9. Have heart. Be loving and kind. Give support and virtual hugs. Share others’ work. Give back to others, whether it is to your clients, friends, family, or members of your community. Brighten someone’s day with a surprise. Care about people, animals, and the environment. (Yes, the Punk Rock Psychic™ is a bit lovey-dovey and proudly wears her heart on her sleeve.)
10. Enjoy the path. Your business will evolve because you are evolving. Be flexible and try to go with the flow. You will be shifting things around from time to time. It’s the way life works. Change is all there is, truly. So, my philosophy is that I may as well enjoy the ride.
How about you? What are your tips for having an authentic business? I’d love to hear your thoughts and ideas. Feel free to comment here.
Have you ever seen the movie, “The Wild One” with Marlon Brando? It’s an oldie, but goodie from circa. 1953. I recall watching it in my college days when I was trying to absorb as much of rebel subculture and history as possible as a student at the University of Michigan in Ann Arbor. Recently, hubby and I found the DVD version of the film on sale at our local bookstore. I grabbed it out of the bin, walking over to hubby with a big grin, saying, “What do you got?” Of course, we ended up buying it!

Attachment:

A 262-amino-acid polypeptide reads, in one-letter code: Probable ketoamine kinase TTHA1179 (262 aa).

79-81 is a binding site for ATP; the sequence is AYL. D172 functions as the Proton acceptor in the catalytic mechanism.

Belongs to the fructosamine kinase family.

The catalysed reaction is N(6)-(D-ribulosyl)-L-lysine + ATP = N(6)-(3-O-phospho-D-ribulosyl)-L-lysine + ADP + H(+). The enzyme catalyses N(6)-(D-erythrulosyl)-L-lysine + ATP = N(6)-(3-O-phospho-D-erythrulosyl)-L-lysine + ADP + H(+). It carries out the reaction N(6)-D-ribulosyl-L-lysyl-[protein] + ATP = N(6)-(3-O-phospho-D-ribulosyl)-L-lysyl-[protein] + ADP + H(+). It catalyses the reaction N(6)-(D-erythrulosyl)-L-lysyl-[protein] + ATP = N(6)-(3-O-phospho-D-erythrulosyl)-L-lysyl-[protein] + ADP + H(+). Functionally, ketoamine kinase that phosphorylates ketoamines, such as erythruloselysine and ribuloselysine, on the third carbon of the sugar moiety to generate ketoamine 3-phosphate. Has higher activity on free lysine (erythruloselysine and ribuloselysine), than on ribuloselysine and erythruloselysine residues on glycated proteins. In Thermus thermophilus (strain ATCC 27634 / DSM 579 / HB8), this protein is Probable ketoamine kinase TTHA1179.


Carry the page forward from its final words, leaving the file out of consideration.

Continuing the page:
In the movie, Marlon’s character, Johnny is standing by the juke box as the members of his Black Rebel Motorcycle Club dance with women they met at a cafe in a town they were visiting (or should I say, “terrorizing” as best as they could in the 1950’s). A woman the one member is dancing with asks Johnny what he’s personally rebelling against. He replies with the famous line: “What do you got?” (I found a video of the scene on YouTube for you: http://youtu.be/_4NkkAQllfo I didn’t post it and I don’t obviously own it, so this is just me sharing the link!).
I get asked somewhat regularly what I’m rebelling against. I think sometimes, people see my website here and think that I might possibly be a hard ass chick without a lot of softer emotions. Actually, this stereotype of the rebel does not fit me. I wear my heart on my sleeve, and I’m mostly not afraid to show it. That is my own personal rebellion–in a positive direction. I strive to be as loving as possible to others as I go about my daily life. I also work on being emotionally aware. Emotions and feelings are a form of energy that create your reality. Compared to thoughts, which also are creating your reality, emotions and feelings have a stronger vibe. The Universe responds to them more profoundly.